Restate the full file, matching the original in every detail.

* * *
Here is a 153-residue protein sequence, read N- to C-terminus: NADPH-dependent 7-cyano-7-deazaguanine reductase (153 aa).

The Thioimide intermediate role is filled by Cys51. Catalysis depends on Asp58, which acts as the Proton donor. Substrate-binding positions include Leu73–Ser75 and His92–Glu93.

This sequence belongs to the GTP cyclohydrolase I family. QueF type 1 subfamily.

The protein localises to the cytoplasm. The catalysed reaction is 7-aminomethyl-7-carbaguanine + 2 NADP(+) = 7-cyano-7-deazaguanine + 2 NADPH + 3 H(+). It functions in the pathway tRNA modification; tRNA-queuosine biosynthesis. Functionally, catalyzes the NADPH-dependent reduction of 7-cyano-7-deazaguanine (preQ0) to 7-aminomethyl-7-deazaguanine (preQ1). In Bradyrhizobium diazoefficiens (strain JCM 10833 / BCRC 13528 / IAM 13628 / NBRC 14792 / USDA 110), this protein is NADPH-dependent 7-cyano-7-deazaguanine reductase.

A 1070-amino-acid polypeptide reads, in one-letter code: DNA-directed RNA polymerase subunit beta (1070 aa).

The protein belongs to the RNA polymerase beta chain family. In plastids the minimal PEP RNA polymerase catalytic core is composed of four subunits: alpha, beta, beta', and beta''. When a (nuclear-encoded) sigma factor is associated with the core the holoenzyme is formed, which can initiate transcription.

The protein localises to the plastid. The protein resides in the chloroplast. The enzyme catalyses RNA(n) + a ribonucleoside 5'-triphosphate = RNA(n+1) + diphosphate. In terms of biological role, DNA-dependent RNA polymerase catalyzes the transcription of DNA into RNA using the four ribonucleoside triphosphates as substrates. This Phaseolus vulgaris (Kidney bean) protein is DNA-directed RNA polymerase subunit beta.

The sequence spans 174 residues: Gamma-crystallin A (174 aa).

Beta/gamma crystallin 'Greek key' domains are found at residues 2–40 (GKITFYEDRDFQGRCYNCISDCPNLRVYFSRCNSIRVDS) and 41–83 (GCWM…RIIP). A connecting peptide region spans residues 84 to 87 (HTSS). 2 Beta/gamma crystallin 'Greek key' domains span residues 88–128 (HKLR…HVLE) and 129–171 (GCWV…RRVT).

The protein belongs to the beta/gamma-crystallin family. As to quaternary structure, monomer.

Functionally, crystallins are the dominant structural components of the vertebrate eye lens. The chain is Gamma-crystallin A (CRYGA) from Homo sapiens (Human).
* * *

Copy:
Here is a 153-residue protein sequence, read N- to C-terminus: NADPH-dependent 7-cyano-7-deazaguanine reductase (153 aa).

The Thioimide intermediate role is filled by Cys51. Catalysis depends on Asp58, which acts as the Proton donor. Substrate-binding positions include Leu73–Ser75 and His92–Glu93.

This sequence belongs to the GTP cyclohydrolase I family. QueF type 1 subfamily.

The protein localises to the cytoplasm. The catalysed reaction is 7-aminomethyl-7-carbaguanine + 2 NADP(+) = 7-cyano-7-deazaguanine + 2 NADPH + 3 H(+). It functions in the pathway tRNA modification; tRNA-queuosine biosynthesis. Functionally, catalyzes the NADPH-dependent reduction of 7-cyano-7-deazaguanine (preQ0) to 7-aminomethyl-7-deazaguanine (preQ1). In Bradyrhizobium diazoefficiens (strain JCM 10833 / BCRC 13528 / IAM 13628 / NBRC 14792 / USDA 110), this protein is NADPH-dependent 7-cyano-7-deazaguanine reductase.

A 1070-amino-acid polypeptide reads, in one-letter code: DNA-directed RNA polymerase subunit beta (1070 aa).

The protein belongs to the RNA polymerase beta chain family. In plastids the minimal PEP RNA polymerase catalytic core is composed of four subunits: alpha, beta, beta', and beta''. When a (nuclear-encoded) sigma factor is associated with the core the holoenzyme is formed, which can initiate transcription.

The protein localises to the plastid. The protein resides in the chloroplast. The enzyme catalyses RNA(n) + a ribonucleoside 5'-triphosphate = RNA(n+1) + diphosphate. In terms of biological role, DNA-dependent RNA polymerase catalyzes the transcription of DNA into RNA using the four ribonucleoside triphosphates as substrates. This Phaseolus vulgaris (Kidney bean) protein is DNA-directed RNA polymerase subunit beta.

The sequence spans 174 residues: Gamma-crystallin A (174 aa).

Beta/gamma crystallin 'Greek key' domains are found at residues 2–40 (GKITFYEDRDFQGRCYNCISDCPNLRVYFSRCNSIRVDS) and 41–83 (GCWM…RIIP). A connecting peptide region spans residues 84 to 87 (HTSS). 2 Beta/gamma crystallin 'Greek key' domains span residues 88–128 (HKLR…HVLE) and 129–171 (GCWV…RRVT).

The protein belongs to the beta/gamma-crystallin family. As to quaternary structure, monomer.

Functionally, crystallins are the dominant structural components of the vertebrate eye lens. The chain is Gamma-crystallin A (CRYGA) from Homo sapiens (Human).